Sunlight: The Science Of Self Confidence

After we’ve conditioned our minds to rise and set with the sun in my last blog post, let’s dive into the science of self confidence and why sunlight creates instant confidence.

Have you ever experienced a cloudy day and felt the winter blues but all of sudden the sun came out and it felt like someone just lifted you out of a dark hole of depression and onto a sandy beach in Hawaii? 

While this example may be a bit of a stretch, there’s a good reason why most of us think of tropical islands when it comes to choosing a vacation.  Tropical islands provide lots of sunshine, which makes you feel confident.  But why does it do this.

Dozens of studies have proven that natural sunlight triggers the production of vitamin D.  But what’s even more impressive is the fact that it also triggers the of nitric oxide and serotonin, two key ingredients in our confidence formula, which instantly make you feel good.

For example, researchers at the University of Edinburgh found that when sunlight touches your skin, nitric oxide is instantly released into your bloodstream, which makes a lot of sense when you think about how good it feels to be in the sun.  This study also found that sunlight exposure can significantly increase your life expectancy by cutting the risk of stroke.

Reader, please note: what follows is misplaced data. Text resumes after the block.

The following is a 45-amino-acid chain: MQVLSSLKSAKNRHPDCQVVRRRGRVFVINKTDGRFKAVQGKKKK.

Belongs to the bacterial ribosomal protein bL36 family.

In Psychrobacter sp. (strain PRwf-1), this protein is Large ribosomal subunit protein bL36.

Researchers concluded, “We suspect that the benefits to heart health of sunlight will outweigh the risk of skin cancer. The work we have done provides a mechanism that might account for this and also explains why dietary vitamin D supplements alone will not be able to compensate for lack of sunlight.”

But that’s not all, as additional studies prove that sunshine and its resulting creation of vitamin D release serotonin, which gives you even more of that confidence high. You might have experienced this one day while basking in the sunlight when someone asked you to do something you might normally have been afraid of but that sunshine gave you just enough confidence to say yes.

In contrast, other studies show a direct link to an increase in depression during seasons where there is a limited supply of sunshine like fall and winter.[1]  Doctors have even created a name for this and call it Seasonal Affective Disorder (SAD). 

While a good vitamin D supplement is effective especially if you live in places where the sun just doesn’t shine much, it’s simply not a substitute for good old natural sunlight exposure.  Most doctors recommend getting around 15 minutes of daily sunlight exposure, but if you have dark skin you’ll need around 20-30 minutes per day since your skin pigment doesn’t absorb sunlight as quickly.

To do this, I recommend exposing your back or legs to the sun while sitting and reading.  Or take a walk and expose some skin the sunlight.  Just make sure you keep your more sensitive areas like your face and head protected with a hat or natural sunscreen.

To instantly learn more natural ways in gaining confidence check out the top-selling book Get High On Self Confidence here.

[1] Randy A. Sansone, MD and Lori A. Sansone, MD. Sunshine, Serotonin, and Skin: A Partial Explanation for Seasonal Patterns in Psychopathology? Innov Clin Neurosci. 2013 Jul-Aug; 10(7-8): 20–24.  Published online Jul-Aug 2013.

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